By Azita Carlson
Survivors and witnesses of the 1988 massacre in Iran gave testimony on Monday about what they witnessed after Ayatollah Khomeini issued a fatwa that led to the massacre of 30,000 political prisoners after only show trials held entirely by Death Commissions. They had gathered in Ashraf 3, the Iranian Resistance headquarters in Albania, on the fifth and final day of the Free Iran rally for the “Call for Justice on 1988 Massacre” conference.
The first witness, Kobra Jokar, was heavily pregnant when arrested by the Revolutionary Guards (IRGC). She was beaten by the IRGC, before being taken, unconscious, to the torture chambers of Evin Prison. There, she and her husband were tortured in front of each other.
Soon after, her husband was executed along with 75 others, with a torturer telling Jokar that he wanted to prevent her husband from ever seeing his son.
The Regime executed at least 50 pregnant women, while the rest were denied inadequate medical care even when giving birth. The children born inside prisons often lost their parents, but were not released from prison. Instead, the children were given to the other prisoners to look after. Some children were even torture in order to extract information about or from their parents.
Another witness, Hengameh Haj Hassan, a nurse who was arrested for supporting the Iranian Resistance group MEK managed to escape in 1987 said that all those she shared a cell with were executed in the 1988 massacre
She said: “In prison, we were subjected to severe tortures. Insomnia, packed cells, sleeping in coffins were what we had to endure…The roots of our hopes and faith in our leaders helped us overcome the dark times in prison and to fight for freedom.”
Haj Hassan describes a horrific torture, where prisoners were kept in cages too small for them to do anything but squat. They were blindfolded, not allowed to make any noise, prevented from sleeping, and not given proper food and hygiene requirements.
She said: “The torturer told us that we would die here… the torturers sought to break our will and force us to turn our back to our struggle… The torturers thought they would break our will through torture. However, they only made us stronger, as we understood that this proved what we were doing was right. “In prison, we considered ourselves PMOI representatives and we deemed it our responsibility to defend their values. When I came out of prison, the first thing I did was rejoin my organization. This is a path that will continue until the end.”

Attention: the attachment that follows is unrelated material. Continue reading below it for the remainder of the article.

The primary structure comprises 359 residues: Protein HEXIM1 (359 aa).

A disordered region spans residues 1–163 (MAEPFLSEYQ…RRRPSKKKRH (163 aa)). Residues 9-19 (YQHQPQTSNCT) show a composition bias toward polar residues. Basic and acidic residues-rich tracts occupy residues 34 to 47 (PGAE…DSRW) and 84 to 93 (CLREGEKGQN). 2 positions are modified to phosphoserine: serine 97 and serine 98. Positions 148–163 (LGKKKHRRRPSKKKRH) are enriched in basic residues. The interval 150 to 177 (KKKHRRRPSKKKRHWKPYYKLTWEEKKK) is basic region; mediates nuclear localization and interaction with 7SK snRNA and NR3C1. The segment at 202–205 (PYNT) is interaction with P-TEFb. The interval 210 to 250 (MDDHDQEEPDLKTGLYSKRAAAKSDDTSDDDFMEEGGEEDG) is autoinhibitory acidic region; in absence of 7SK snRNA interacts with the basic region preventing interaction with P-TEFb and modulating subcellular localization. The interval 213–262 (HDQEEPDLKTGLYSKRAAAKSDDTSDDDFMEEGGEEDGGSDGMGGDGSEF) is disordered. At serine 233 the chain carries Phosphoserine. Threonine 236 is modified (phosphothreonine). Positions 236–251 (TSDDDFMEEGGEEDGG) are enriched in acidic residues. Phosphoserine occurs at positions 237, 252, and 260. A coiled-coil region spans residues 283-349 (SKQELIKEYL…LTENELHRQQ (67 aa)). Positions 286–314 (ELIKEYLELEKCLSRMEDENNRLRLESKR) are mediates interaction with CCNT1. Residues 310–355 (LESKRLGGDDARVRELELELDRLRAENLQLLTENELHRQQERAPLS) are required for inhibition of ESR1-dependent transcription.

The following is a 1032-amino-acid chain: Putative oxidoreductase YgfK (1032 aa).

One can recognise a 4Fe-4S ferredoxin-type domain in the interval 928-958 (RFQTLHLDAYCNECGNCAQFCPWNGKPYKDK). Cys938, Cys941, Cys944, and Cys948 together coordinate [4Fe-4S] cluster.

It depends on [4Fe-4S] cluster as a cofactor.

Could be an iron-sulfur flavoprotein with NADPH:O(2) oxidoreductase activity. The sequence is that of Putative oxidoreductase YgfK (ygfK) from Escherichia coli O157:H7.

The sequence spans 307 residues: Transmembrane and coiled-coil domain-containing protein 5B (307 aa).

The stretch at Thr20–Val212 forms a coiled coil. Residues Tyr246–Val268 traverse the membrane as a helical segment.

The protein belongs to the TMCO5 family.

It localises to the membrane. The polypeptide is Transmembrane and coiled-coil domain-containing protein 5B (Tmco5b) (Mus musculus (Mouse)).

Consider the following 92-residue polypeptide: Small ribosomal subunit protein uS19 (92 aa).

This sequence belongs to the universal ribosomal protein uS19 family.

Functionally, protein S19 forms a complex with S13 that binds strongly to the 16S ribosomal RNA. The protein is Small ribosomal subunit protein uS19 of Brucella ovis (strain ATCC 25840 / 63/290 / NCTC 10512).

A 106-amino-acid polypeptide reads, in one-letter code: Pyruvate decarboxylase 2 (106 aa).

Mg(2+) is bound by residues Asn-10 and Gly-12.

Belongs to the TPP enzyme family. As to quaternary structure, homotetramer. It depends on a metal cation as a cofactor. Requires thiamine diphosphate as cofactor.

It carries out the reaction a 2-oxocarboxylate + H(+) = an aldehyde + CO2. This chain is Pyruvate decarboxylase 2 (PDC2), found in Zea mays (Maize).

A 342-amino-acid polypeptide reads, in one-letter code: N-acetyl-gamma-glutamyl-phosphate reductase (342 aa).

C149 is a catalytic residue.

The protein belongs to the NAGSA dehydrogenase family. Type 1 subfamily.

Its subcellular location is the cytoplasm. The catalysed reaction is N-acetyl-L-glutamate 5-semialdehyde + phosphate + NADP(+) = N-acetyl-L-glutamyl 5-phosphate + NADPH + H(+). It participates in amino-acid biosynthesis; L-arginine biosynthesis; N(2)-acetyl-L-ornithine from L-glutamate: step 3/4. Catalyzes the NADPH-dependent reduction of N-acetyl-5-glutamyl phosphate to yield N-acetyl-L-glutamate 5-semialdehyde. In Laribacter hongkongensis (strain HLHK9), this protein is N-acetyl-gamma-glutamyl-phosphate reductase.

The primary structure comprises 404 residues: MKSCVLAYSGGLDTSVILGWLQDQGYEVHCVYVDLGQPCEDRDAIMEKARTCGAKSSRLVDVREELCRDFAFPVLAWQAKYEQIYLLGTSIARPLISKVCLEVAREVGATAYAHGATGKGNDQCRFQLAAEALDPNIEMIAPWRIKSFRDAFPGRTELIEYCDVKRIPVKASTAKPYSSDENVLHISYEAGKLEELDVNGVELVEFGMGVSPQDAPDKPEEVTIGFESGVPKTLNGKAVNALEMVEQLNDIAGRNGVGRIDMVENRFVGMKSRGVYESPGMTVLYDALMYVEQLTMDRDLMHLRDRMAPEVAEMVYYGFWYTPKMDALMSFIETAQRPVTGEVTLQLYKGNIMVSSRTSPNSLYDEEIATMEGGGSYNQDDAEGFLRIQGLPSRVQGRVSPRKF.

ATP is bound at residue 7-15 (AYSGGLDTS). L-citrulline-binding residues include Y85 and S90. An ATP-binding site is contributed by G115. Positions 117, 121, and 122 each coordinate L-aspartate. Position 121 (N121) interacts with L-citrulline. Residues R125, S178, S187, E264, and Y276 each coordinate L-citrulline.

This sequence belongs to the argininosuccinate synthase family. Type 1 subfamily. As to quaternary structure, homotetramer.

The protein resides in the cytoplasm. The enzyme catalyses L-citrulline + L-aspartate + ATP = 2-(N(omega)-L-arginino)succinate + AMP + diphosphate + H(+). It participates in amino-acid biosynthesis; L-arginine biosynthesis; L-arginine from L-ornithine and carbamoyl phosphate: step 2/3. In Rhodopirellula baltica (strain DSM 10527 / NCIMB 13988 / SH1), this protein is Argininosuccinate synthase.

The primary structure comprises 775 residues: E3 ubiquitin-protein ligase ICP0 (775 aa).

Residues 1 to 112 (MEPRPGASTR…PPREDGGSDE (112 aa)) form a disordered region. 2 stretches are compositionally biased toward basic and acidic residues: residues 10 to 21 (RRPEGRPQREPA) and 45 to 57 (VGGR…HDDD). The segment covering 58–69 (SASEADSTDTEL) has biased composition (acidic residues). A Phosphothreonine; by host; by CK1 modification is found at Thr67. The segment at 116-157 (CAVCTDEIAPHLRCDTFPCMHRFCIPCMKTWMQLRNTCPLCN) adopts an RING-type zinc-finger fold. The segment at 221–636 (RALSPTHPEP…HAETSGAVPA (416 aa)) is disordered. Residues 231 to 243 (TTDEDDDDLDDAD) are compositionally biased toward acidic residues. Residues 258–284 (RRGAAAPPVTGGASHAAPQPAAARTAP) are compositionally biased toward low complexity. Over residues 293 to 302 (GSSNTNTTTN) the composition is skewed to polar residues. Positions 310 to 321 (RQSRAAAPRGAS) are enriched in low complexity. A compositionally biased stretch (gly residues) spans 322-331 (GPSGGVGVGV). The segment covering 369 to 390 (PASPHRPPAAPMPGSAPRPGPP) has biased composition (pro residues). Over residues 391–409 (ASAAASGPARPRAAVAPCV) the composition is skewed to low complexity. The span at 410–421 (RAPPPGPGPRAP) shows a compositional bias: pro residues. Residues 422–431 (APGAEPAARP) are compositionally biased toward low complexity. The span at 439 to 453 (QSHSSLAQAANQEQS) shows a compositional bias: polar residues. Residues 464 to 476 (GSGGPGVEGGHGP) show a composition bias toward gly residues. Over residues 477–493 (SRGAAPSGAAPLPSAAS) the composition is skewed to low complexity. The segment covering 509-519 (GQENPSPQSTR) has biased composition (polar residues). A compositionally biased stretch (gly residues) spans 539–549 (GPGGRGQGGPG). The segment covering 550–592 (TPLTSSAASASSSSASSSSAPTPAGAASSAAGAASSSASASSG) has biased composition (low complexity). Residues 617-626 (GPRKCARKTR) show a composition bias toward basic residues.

While Homa Jaberi, who spent five years in prison, explained about the 40 days she spent at a compound called the ‘residential units’, created for MEK supporters who didn’t break under torture.
Jaberi said: “On the first day, I was tortured brutally with whips and physically beaten. They took all of us to a room, blindfolded us, and told us that they would kill us until that night. They tortured us for hours until midnight. My hands were swollen from the whiplashes. My face and body were bruised. The regime’s torturer said, ‘No one will hear you here. You will all die here.’ They kept us awake for many days and didn’t let us sleep.”
While Jaberi was returned to Evin Prison, others stayed there much longer and “lost their mental balance” but she still has hope of a free Iran.
Renowned Spanish jurist Juan Garcés told the conference: “In the case of the 1988 massacre, this is a crime against humanity. Not only the criminal code of Iran had been violated, but also the known international norms were trampled during and before this crime…We need to know the facts, those responsible, the rights trampled, and which court is qualified to tend to this case. You have the right to the truth. You have the right to reparations and the right to justice.”
She said: “The time has come for the United Nations to form an international fact-finding mission for the 1988 Massacre, and the world to recognize the right of the people of Iran to resistance and struggle to overthrow the mullahs.”